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Family Feud

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Courtesy photo

MOVIE REVIEW
Animal (2023)

Even by Bollywood standards, “Animal” is bonkers. Just as an example, our hero Vijay (“Superstar” Ranbir Kapoor) and Geetanjali (Rashmika Mandanna), whom he had just smooth-talked into breaking off with her fiancé at their outdoor engagement celebration after luring her inside with a rendition of their old school anthem, both exit the cockpit of Vijay’s airborne private jet, leaving the plane on autopilot while they repair to the cabin for some sexy time. As they rouse themselves following the afterglow, the jet nearly crashes into a mountaintop. But that’s not all.

The film begins, in black and white, with a tycoon’s centennial celebration. Then it flashes back (or forward, who really knows?) to colorful New Delhi, 1996, when young Vijay (Ahmad Ibn Umar) is so anxious to get home from school for his dad’s birthday bash that he somehow earns a bit of corporal punishment from his stern teacher. But his beloved baba, Balbir Singh (Anil Kapoor), is too busy attending to business affairs at Swastik Steel than to show for his own party, leaving the little one crestfallen.

Fast forward to adult Vijay, an ardent Michael Jackson fan, returning to India sporting long hair and a black leather biker jacket after some time abroad for boarding school. Busy reconnecting with old pals and sabotaging Geetanjali’s betrothment, Vijay exhibits little interest in brother-in-law Varun’s (Siddhant Karnick) machinations to prime him for succession. This sets up a rivalry complicated by Reet (Saloni Batra), Vijay’s sister and Varun’s wife. In a flashback enacted with ridiculously analog (as opposed to, you know, digital) de-aging, we learn that Vijay was sent abroad for blasting Reet’s classroom with an AK-47 after classmates bullied her.

After Balbir survives a botched hit job, Vijay suddenly takes an interest in the family biz and sets out to avenge his father, despite their not having been on speaking terms. Before the title even appears on the screen, Vijay murders Varun with his bare hands. By the time “Animal” is over some three hours later, one can’t help but wonder how we even got from point A to point B? In fact, action is still ongoing throughout the credit sequence, announcing the inevitable sequel, “Animal Park.”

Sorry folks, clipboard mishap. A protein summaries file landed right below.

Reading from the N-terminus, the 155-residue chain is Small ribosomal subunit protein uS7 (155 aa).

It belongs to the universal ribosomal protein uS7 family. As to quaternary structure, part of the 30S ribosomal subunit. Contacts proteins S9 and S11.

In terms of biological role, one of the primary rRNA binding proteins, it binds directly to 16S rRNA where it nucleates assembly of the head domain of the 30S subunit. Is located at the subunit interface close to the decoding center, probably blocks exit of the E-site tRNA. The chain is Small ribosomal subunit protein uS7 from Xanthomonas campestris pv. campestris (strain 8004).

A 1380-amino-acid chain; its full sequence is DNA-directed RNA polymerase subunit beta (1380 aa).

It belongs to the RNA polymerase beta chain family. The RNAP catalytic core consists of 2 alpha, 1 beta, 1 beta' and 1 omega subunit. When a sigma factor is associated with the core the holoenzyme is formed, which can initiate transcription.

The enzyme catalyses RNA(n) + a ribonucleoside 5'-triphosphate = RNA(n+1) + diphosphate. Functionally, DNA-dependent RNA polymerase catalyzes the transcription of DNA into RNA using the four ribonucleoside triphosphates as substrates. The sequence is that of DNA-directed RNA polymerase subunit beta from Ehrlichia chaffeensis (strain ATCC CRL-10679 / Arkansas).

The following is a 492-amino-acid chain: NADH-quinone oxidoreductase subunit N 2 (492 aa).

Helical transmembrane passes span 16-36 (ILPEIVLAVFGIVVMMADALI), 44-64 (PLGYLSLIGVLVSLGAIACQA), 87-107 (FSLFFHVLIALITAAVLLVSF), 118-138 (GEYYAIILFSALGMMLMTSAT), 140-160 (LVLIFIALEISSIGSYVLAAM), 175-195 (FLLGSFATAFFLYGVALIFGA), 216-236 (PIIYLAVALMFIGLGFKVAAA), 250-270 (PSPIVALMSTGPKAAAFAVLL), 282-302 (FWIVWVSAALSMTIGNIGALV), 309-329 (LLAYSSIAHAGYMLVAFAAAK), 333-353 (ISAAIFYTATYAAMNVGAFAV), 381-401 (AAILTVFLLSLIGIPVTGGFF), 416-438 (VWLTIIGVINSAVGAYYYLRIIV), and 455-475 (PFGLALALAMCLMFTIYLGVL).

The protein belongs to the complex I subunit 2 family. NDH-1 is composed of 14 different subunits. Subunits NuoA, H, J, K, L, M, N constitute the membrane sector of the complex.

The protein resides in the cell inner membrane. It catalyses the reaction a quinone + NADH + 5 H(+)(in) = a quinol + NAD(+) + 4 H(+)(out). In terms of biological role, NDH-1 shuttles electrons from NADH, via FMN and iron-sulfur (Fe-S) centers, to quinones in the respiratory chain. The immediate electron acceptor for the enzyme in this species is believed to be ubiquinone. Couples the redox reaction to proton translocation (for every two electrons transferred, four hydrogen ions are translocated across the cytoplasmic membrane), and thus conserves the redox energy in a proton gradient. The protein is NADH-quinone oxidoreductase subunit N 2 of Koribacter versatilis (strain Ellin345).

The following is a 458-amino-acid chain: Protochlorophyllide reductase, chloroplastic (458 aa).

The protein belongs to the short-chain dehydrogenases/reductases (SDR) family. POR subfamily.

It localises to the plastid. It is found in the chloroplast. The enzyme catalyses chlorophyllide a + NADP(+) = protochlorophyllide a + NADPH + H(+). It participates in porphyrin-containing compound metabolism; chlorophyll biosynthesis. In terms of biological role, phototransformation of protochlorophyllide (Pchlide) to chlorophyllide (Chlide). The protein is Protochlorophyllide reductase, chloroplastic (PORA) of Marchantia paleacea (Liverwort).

The main objective is to serve up everything and the kitchen sink. It can’t be called a cinematic feast, as it is a chore for moviegoers forced to digest heaps of plot points and tangents. Some courses are tastier than others, such as when Vijay commissions a body double for Balbir (also played by Anil Kapoor) and an Akshay Kumar cameo that seemingly validates all the internet speculation about the overt influences of “Ek Rishtaa: The Bond of Love” and “Waqt: The Race Against Time.” If only the filmmakers had milked those moments a bit longer before aggressively shoving platters of gratuitous blood and guts down our throats.

There’s an interesting thread buried within the film’s artless cinematic brute force, which is the unswerving loyalty that most people have sworn to their families. In this particular case, the family is extremely toxic and rife with intergenerational grudges. Balbir is so preoccupied with providing for his clan and maintaining its legacy that he becomes an absentee father. Though still haunted by childhood trauma, Vijay reflexively thrusts himself into the maelstrom to defend his father and the family honor. And just wait until you find out who the real villains are, here and in the sequel. If only director Sandeep Reddy Vanga and screenwriters Suresh Bandaru and Pranay Reddy Vanga had heeded Tim Gunn’s advice to edit, edit, edit, they may have ended up with something quite profound.

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